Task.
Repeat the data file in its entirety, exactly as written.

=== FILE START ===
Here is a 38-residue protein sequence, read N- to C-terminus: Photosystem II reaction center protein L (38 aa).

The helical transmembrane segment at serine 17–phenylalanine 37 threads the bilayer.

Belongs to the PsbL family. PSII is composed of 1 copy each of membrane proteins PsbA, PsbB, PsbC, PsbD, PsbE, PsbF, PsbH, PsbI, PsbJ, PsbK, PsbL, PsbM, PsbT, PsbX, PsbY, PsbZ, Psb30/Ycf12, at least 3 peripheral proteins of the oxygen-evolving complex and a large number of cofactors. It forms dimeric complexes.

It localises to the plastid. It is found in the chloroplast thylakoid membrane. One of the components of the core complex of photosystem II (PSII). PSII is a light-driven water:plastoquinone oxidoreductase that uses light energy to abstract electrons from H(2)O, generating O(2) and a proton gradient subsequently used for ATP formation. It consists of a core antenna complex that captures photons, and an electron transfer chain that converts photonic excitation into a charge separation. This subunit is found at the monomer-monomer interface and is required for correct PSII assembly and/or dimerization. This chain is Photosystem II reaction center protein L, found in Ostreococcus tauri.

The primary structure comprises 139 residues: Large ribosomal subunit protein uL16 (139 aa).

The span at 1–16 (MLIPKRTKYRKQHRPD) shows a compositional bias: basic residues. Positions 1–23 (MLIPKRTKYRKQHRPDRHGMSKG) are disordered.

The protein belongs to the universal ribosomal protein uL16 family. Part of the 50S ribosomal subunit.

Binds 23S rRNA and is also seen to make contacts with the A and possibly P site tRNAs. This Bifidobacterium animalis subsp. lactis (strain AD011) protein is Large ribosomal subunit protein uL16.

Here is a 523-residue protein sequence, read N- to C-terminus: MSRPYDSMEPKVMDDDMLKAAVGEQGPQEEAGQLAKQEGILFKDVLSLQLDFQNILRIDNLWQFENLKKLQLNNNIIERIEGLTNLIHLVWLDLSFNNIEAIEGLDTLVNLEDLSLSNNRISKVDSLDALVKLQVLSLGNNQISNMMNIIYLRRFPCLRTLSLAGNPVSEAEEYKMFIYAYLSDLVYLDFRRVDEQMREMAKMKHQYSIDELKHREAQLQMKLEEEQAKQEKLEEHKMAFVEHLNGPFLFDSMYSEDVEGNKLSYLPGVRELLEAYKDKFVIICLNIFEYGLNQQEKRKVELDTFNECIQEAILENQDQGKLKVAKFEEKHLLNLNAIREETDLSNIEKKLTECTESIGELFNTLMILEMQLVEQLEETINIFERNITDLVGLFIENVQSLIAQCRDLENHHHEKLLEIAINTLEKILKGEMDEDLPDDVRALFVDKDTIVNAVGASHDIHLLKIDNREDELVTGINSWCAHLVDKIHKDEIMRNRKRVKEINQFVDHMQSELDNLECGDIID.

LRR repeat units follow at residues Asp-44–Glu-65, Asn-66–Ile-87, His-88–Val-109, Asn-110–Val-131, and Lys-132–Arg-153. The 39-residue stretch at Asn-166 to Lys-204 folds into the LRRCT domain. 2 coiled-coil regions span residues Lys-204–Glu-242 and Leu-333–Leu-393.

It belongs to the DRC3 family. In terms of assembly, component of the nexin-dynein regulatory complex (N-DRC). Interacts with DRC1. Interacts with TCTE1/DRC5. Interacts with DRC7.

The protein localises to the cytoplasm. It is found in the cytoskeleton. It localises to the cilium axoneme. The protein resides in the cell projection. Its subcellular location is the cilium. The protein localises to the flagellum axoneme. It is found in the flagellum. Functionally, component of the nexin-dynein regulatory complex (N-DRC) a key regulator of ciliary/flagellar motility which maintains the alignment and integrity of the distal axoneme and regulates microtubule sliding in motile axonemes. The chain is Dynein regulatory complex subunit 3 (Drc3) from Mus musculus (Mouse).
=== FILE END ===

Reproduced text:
Here is a 38-residue protein sequence, read N- to C-terminus: Photosystem II reaction center protein L (38 aa).

The helical transmembrane segment at serine 17–phenylalanine 37 threads the bilayer.

Belongs to the PsbL family. PSII is composed of 1 copy each of membrane proteins PsbA, PsbB, PsbC, PsbD, PsbE, PsbF, PsbH, PsbI, PsbJ, PsbK, PsbL, PsbM, PsbT, PsbX, PsbY, PsbZ, Psb30/Ycf12, at least 3 peripheral proteins of the oxygen-evolving complex and a large number of cofactors. It forms dimeric complexes.

It localises to the plastid. It is found in the chloroplast thylakoid membrane. One of the components of the core complex of photosystem II (PSII). PSII is a light-driven water:plastoquinone oxidoreductase that uses light energy to abstract electrons from H(2)O, generating O(2) and a proton gradient subsequently used for ATP formation. It consists of a core antenna complex that captures photons, and an electron transfer chain that converts photonic excitation into a charge separation. This subunit is found at the monomer-monomer interface and is required for correct PSII assembly and/or dimerization. This chain is Photosystem II reaction center protein L, found in Ostreococcus tauri.

The primary structure comprises 139 residues: Large ribosomal subunit protein uL16 (139 aa).

The span at 1–16 (MLIPKRTKYRKQHRPD) shows a compositional bias: basic residues. Positions 1–23 (MLIPKRTKYRKQHRPDRHGMSKG) are disordered.

The protein belongs to the universal ribosomal protein uL16 family. Part of the 50S ribosomal subunit.

Binds 23S rRNA and is also seen to make contacts with the A and possibly P site tRNAs. This Bifidobacterium animalis subsp. lactis (strain AD011) protein is Large ribosomal subunit protein uL16.

Here is a 523-residue protein sequence, read N- to C-terminus: MSRPYDSMEPKVMDDDMLKAAVGEQGPQEEAGQLAKQEGILFKDVLSLQLDFQNILRIDNLWQFENLKKLQLNNNIIERIEGLTNLIHLVWLDLSFNNIEAIEGLDTLVNLEDLSLSNNRISKVDSLDALVKLQVLSLGNNQISNMMNIIYLRRFPCLRTLSLAGNPVSEAEEYKMFIYAYLSDLVYLDFRRVDEQMREMAKMKHQYSIDELKHREAQLQMKLEEEQAKQEKLEEHKMAFVEHLNGPFLFDSMYSEDVEGNKLSYLPGVRELLEAYKDKFVIICLNIFEYGLNQQEKRKVELDTFNECIQEAILENQDQGKLKVAKFEEKHLLNLNAIREETDLSNIEKKLTECTESIGELFNTLMILEMQLVEQLEETINIFERNITDLVGLFIENVQSLIAQCRDLENHHHEKLLEIAINTLEKILKGEMDEDLPDDVRALFVDKDTIVNAVGASHDIHLLKIDNREDELVTGINSWCAHLVDKIHKDEIMRNRKRVKEINQFVDHMQSELDNLECGDIID.

LRR repeat units follow at residues Asp-44–Glu-65, Asn-66–Ile-87, His-88–Val-109, Asn-110–Val-131, and Lys-132–Arg-153. The 39-residue stretch at Asn-166 to Lys-204 folds into the LRRCT domain. 2 coiled-coil regions span residues Lys-204–Glu-242 and Leu-333–Leu-393.

It belongs to the DRC3 family. In terms of assembly, component of the nexin-dynein regulatory complex (N-DRC). Interacts with DRC1. Interacts with TCTE1/DRC5. Interacts with DRC7.

The protein localises to the cytoplasm. It is found in the cytoskeleton. It localises to the cilium axoneme. The protein resides in the cell projection. Its subcellular location is the cilium. The protein localises to the flagellum axoneme. It is found in the flagellum. Functionally, component of the nexin-dynein regulatory complex (N-DRC) a key regulator of ciliary/flagellar motility which maintains the alignment and integrity of the distal axoneme and regulates microtubule sliding in motile axonemes. The chain is Dynein regulatory complex subunit 3 (Drc3) from Mus musculus (Mouse).